by Mike McNamee Published 01/04/2008
The speed at which the market changes is rapid and ruthless. This is the empty, central processing site of Max Spielmann. Not very long ago it processed film from all over the country and some foreign countries as well. Then the public decided that they wanted to collect their prints as they finished their shopping, not wait for the Post Office to lose them, charge more because they were a funny shape, deliver them by late afternoon as 'first post' a day late, etc. When it was operating, the film ran as an unbroken strip the length of the building and forklift trucks were used to bring the tons of paper to the start of the line. More than anything though, this building is a mausoleum to film.
The Indigo 5500 showing seven colour stations.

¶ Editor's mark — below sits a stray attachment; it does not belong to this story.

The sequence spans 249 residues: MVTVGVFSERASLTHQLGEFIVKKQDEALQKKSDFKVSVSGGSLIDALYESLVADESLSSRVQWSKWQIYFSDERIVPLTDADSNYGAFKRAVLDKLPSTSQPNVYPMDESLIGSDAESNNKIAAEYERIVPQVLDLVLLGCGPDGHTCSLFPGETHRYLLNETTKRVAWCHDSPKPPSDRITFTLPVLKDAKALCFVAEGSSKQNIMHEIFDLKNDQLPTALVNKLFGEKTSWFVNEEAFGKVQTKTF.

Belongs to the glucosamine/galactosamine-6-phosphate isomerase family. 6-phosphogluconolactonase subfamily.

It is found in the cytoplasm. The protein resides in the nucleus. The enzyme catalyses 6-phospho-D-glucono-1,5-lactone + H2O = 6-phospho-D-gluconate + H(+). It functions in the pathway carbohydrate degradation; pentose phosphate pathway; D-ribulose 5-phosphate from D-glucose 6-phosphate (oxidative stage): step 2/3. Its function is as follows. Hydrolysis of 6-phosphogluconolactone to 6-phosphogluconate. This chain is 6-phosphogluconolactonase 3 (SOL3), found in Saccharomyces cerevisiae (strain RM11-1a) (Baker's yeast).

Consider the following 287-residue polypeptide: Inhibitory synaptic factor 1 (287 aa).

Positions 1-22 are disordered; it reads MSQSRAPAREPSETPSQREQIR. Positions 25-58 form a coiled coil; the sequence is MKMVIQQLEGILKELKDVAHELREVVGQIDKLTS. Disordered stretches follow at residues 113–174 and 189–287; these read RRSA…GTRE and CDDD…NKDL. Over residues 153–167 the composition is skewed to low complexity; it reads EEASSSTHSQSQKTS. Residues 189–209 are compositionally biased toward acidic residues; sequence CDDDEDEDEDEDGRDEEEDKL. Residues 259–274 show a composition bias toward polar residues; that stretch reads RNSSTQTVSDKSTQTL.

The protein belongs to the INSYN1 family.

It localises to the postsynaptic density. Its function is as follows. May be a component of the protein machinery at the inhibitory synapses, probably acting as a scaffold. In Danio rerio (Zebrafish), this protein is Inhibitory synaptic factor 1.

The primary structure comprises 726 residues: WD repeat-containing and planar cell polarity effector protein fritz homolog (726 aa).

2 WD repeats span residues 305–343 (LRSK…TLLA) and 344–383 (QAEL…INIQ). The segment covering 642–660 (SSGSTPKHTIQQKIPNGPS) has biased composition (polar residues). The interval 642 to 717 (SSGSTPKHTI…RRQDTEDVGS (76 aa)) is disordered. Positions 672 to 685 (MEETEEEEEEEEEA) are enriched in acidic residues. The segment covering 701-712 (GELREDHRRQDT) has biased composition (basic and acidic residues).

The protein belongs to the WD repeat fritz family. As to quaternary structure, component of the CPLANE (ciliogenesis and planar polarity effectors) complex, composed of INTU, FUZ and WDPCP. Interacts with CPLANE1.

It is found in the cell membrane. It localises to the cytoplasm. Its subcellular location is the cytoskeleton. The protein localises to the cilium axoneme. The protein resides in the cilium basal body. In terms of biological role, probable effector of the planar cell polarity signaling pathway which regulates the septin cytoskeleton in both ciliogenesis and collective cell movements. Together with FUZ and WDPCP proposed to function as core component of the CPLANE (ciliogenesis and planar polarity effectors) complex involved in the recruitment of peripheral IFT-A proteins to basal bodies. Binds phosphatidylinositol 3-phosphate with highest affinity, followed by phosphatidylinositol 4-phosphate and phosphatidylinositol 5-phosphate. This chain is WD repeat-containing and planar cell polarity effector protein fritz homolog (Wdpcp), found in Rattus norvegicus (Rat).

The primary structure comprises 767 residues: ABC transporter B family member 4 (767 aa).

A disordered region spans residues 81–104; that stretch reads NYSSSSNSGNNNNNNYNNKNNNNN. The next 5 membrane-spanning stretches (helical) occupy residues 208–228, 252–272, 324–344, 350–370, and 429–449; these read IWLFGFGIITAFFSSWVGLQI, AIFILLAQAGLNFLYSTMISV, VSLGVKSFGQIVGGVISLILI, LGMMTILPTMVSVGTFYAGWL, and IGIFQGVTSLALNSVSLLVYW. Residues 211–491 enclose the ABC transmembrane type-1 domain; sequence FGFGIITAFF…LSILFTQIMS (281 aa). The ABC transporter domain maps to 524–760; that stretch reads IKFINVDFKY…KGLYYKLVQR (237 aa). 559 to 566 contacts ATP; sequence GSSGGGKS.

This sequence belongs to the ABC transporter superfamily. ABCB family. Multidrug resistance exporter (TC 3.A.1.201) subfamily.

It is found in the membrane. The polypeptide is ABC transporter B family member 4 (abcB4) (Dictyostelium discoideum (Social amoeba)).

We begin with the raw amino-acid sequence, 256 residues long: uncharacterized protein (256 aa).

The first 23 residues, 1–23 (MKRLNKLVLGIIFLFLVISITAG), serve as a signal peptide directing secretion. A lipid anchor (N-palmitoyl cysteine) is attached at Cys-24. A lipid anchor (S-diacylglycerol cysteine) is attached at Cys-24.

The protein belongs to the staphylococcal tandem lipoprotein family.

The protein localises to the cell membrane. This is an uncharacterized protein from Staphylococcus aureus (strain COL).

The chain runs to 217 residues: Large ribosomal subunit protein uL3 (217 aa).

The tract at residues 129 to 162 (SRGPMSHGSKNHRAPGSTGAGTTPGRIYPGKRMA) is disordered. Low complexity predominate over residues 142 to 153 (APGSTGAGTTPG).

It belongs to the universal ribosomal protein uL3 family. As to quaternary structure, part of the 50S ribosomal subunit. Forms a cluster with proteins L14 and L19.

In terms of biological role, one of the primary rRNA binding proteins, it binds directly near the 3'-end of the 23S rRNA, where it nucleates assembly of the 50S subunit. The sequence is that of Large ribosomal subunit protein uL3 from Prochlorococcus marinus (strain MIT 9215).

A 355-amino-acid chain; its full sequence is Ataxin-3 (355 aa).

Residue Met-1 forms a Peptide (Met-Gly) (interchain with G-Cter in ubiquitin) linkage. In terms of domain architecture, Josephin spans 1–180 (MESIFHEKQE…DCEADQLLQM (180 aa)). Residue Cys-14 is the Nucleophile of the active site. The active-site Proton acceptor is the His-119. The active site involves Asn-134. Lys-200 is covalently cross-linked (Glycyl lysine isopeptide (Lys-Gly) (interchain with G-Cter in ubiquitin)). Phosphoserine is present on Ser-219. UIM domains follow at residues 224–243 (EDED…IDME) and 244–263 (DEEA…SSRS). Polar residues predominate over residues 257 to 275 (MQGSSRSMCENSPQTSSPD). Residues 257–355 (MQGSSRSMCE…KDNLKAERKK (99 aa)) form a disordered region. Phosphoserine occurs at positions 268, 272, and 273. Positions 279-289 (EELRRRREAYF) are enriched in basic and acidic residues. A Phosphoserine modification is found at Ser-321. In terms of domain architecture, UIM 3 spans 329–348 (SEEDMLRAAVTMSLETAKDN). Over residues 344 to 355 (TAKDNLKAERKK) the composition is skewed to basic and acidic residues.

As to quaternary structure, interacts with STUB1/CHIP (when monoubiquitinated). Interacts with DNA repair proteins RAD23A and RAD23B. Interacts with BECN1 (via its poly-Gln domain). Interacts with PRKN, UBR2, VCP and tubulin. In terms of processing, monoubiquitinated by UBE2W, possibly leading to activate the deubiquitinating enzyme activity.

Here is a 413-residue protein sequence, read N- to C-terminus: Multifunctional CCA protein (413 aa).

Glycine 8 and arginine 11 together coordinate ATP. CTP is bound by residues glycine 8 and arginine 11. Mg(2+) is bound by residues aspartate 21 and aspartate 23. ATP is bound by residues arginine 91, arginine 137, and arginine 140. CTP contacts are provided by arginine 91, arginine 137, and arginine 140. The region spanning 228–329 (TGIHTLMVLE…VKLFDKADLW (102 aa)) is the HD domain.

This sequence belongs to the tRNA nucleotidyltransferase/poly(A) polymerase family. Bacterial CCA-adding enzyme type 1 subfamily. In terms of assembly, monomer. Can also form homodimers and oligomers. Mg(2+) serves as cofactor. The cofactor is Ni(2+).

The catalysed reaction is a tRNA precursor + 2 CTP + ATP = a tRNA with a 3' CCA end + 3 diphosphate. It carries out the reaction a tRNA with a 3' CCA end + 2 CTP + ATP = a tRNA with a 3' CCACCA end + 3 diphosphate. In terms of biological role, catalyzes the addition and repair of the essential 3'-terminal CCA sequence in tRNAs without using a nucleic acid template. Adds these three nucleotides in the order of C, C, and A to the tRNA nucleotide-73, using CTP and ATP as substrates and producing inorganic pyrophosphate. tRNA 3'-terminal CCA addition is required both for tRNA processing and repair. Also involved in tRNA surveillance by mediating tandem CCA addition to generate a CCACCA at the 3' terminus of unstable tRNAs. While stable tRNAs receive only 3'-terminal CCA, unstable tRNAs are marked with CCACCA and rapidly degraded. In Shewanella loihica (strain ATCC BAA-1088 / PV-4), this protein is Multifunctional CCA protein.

Indigo Performance Audit
We subjected the Indigo 3050 6- colour system to the same colour audit procedure that we use on other printing systems. The test print was very clean and neutral and successive prints were indistinguishable. There was slight evidence of banding on the large areas of solid grey. The average error across the Macbeth Chart was 10.1Lab ΔE/4.7ΔE2000. The Dmax was 1.56. Metamerism was higher than the latest generations of inkjet at 3.5 ΔE Lab (D65 to Tungsten A at 50% grey) Highlight and shadow detail was excellent, just holding 252 RGB points in the highlights and differentiating to 15 RGB points in the shadows.
The skin tones were clean, if a little desaturated. The lightness error component of the skin tones was the lowest while the saturation was down by about 10% on optimum.
Overall the error signature was on a par with offset litho onto the same type of paper substrate. The gamut and Dmax are behind the best inkjet-on gloss paper results. Despite any concerns we may have from the colour science standpoint, the punters are paying money for prints made with Indigo technology and that is what really matters.
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